Company Profile Page: BioLargo, Inc.
Water is now being called ‘the new gold’ because usable water is growing scare and is arguably our planet’s most valuable resource. We use it to produce oil and gas. We power our cities and run our factories with it. We grow crops and feed livestock with it. Like the air we breathe, water is essential for life. Relative to the seemingly endless supply of water, ‘usable water’ is becoming more difficult to find while demand continues to increase.
Two thirds of the surface of our planet is covered with water, but 97% is saltwater and not usable for consumption, agriculture or most other industrial purposes. There are countless desalinization plants around the globe, but there is no technology that converts salt water to fresh water cost-effectively and in the vast amounts needed. Of all the water on the planet, less than 1% is fresh water. That freshwater is found in rivers, lakes and groundwater, but flooding, natural disasters, and industrialization are rapidly polluting much of that and reducing it even further.
One of many sources of water pollution comes from the recovery and refining processes to produce the oil and gas we need for our homes, our cars and our factories. It is estimated that oil production will have to double in the next 20 years just to keep up with the increased demand. That may seem like a challenging but achievable objective, but with the advent of non-conventional, but essential supply sources like oil sands and shale gas, meeting that goal could require 4 gallons of water to produce one gallon of oil from oil sands or fracking, and another 4 gallons of water to refine one gallon of gas. In light of the heavy water requirements, the heavy water pollution, and the growing opposition to water pollution, the goal to expand energy production suddenly becomes daunting.
There are two formidable obstacles related to the water that is absolutely essential to the oil industry. First, there is a shortage in many regions that is already acting as a restraint on production. Second, the enormous amounts of wastewater produced from the recovery process is increasing the threat of toxic contamination of rivers, lakes and groundwater, and is becoming an economic and political barrier to further oil and gas production until more usable water can be found and until the toxic wastewater can be decontaminated quickly, cost-effectively, and safely returned to the earth.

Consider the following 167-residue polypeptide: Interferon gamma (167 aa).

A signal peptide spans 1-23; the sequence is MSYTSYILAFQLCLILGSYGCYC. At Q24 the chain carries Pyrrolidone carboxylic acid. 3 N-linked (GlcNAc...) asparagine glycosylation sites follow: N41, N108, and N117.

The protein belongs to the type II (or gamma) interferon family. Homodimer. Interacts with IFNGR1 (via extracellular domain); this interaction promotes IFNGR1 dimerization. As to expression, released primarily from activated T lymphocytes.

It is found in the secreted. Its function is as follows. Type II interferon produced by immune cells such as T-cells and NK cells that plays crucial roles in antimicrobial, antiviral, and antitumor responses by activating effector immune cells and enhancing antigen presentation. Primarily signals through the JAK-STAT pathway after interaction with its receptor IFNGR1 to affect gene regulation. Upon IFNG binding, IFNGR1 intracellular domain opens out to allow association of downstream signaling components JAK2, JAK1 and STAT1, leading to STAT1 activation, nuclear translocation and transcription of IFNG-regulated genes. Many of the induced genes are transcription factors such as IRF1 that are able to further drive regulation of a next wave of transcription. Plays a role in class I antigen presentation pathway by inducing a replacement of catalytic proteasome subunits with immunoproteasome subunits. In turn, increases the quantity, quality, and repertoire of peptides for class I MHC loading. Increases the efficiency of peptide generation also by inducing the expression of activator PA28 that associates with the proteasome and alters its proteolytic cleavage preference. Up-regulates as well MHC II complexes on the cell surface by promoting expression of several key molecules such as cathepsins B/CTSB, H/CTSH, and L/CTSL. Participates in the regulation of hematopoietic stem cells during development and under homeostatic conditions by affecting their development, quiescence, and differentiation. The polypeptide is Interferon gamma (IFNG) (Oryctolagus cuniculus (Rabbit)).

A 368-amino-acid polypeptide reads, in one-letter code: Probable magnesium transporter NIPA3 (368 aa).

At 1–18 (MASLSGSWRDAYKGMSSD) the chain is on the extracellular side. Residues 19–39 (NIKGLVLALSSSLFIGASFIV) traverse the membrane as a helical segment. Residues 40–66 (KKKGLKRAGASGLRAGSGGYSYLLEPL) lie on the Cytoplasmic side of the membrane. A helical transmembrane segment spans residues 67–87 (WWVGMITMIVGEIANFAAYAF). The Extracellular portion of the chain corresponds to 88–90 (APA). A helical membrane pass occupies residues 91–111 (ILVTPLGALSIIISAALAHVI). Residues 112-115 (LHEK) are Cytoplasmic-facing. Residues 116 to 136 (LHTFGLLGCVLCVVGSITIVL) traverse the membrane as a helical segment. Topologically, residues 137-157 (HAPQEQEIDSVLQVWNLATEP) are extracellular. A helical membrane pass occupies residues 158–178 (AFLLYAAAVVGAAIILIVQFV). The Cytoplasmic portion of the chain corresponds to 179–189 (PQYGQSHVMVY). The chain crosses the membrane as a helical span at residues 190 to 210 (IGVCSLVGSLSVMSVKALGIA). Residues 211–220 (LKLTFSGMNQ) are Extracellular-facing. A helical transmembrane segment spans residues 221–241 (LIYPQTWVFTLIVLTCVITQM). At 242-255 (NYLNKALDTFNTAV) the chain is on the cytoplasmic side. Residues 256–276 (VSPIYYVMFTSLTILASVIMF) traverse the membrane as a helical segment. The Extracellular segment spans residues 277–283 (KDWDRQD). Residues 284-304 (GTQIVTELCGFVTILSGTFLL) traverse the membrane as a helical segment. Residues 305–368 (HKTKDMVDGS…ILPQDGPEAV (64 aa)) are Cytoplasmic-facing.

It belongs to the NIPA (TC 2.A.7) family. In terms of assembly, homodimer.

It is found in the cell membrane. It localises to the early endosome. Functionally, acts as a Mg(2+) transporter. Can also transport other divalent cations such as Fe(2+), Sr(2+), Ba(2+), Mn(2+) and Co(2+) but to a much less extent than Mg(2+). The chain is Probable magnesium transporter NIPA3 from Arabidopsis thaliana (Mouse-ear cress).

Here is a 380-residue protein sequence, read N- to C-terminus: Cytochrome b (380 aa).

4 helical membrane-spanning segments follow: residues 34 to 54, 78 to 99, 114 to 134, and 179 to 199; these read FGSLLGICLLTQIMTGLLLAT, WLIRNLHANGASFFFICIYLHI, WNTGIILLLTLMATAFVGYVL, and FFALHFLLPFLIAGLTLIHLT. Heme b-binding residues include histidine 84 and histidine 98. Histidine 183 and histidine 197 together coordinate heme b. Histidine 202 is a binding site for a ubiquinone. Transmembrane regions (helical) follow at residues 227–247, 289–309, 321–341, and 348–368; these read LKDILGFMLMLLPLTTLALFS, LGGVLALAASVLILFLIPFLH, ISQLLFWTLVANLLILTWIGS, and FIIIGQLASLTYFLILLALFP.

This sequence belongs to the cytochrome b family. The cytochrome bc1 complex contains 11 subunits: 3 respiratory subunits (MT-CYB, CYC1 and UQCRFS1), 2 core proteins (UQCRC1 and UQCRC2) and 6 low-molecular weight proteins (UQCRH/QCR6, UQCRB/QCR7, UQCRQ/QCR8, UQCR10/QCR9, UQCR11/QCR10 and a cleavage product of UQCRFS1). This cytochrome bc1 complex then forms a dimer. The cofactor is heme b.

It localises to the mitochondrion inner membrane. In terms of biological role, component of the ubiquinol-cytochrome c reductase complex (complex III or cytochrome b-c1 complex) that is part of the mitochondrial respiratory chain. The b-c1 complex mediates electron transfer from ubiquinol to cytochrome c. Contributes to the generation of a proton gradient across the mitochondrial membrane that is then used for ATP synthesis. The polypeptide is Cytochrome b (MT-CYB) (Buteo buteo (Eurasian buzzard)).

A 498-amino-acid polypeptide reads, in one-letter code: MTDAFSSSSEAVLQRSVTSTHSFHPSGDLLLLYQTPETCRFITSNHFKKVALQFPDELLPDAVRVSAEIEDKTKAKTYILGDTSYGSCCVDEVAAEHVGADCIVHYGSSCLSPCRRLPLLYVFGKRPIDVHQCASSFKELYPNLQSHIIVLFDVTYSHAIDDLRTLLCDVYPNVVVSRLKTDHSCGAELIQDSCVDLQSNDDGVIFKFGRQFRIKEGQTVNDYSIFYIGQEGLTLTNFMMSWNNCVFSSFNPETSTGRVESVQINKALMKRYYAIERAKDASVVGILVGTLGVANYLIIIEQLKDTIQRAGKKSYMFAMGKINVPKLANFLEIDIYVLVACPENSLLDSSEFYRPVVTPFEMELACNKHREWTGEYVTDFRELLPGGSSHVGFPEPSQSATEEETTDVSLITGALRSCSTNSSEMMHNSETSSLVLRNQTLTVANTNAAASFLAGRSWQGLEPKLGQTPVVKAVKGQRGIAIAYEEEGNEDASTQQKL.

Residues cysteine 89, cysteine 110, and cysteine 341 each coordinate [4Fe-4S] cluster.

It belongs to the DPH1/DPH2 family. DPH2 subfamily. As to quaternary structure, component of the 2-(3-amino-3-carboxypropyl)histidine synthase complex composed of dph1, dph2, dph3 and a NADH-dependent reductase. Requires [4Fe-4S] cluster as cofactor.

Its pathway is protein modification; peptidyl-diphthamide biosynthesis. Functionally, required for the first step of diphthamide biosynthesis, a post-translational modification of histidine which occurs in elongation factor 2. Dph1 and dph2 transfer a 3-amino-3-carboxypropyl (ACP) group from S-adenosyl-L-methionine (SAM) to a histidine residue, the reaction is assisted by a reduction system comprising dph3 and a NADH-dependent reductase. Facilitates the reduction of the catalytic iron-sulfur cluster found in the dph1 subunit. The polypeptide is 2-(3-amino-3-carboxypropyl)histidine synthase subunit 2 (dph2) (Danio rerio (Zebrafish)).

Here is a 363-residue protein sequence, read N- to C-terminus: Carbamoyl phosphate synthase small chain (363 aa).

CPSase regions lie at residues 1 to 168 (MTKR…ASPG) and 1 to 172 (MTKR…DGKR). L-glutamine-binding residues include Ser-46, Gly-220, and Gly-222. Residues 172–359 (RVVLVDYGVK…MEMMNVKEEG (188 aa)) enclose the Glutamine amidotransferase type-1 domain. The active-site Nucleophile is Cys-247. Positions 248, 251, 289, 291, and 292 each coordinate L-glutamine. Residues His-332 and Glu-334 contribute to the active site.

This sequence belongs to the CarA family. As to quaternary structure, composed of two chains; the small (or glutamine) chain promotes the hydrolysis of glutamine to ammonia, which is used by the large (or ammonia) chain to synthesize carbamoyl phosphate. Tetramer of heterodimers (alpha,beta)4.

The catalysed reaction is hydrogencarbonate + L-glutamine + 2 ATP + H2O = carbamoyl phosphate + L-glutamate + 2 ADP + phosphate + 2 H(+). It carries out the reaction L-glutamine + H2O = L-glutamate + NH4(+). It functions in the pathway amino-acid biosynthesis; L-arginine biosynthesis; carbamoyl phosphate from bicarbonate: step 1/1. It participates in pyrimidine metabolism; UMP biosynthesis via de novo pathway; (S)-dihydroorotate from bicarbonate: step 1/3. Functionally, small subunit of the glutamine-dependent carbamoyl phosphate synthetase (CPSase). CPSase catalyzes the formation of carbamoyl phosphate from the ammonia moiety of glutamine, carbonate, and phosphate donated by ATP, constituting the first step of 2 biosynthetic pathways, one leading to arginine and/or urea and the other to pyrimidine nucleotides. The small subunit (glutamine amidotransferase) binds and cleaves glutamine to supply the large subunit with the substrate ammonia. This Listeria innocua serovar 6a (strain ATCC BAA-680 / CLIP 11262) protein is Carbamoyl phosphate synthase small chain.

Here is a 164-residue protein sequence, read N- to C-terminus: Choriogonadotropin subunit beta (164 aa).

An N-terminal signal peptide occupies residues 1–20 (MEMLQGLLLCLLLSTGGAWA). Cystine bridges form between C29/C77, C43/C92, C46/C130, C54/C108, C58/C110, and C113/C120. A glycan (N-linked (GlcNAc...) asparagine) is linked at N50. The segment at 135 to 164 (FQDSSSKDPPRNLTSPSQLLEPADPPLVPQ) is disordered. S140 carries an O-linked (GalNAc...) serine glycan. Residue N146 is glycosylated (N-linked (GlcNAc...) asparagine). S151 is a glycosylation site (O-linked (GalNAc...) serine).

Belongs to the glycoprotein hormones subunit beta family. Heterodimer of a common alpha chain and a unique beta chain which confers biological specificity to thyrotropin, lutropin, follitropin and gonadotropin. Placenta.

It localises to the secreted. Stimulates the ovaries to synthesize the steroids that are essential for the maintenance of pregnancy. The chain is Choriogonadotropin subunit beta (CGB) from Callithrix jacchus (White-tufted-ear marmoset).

The massive amounts of wastewater from oil recovery, fracking and refining are problematic, but are only the tip of the iceberg. According to EPA estimates, oil & gas and mining use about 1% of the useable water supply while agriculture uses about 37%. The wastewater from oil & gas and mining is highly toxic, but the wastewater from agriculture also contains large amounts of toxic chemicals and nutrients that are polluting much of the remaining usable water. Furthermore, the United Nations estimates that up to 90% of toxic wastewater in developing countries is sent untreated into rivers and open water bodies.
Agriculture and oil and gas are not the only source of contaminants threatening our water supply. Mining, industrial manufacturing, chemicals, and pharmaceuticals greatly add to the problem. Evidence of the enormous scope of contaminated water is supported by the fact that there are close to a hundred different wastewater treatment technologies.
If any of the traditional solutions were truly cost-effective at a scale capable of tackling these high volume needs, then there would be no problem. We would have ample clean and safe water for all our needs, but the simple truth is that not one of these traditional technologies works well enough to solve the entire problem. They are often too costly and they typically do not process adequate volumes in a short time frame. With the high cost and lengthy time of current water treatment technologies, supply shortages and price increases for clean water seem inevitable.
The Global Water Intelligence reports that water is estimated to be a $360 billion-dollar industry and that fact helps explains why there are so many competing technologies. Just one tiny little sliver of $360 billion is a lot of money. Clearly, a technology that could cost-effectively decontaminate water from agriculture, oil and gas, industrial, and mining operations would be extremely valuable.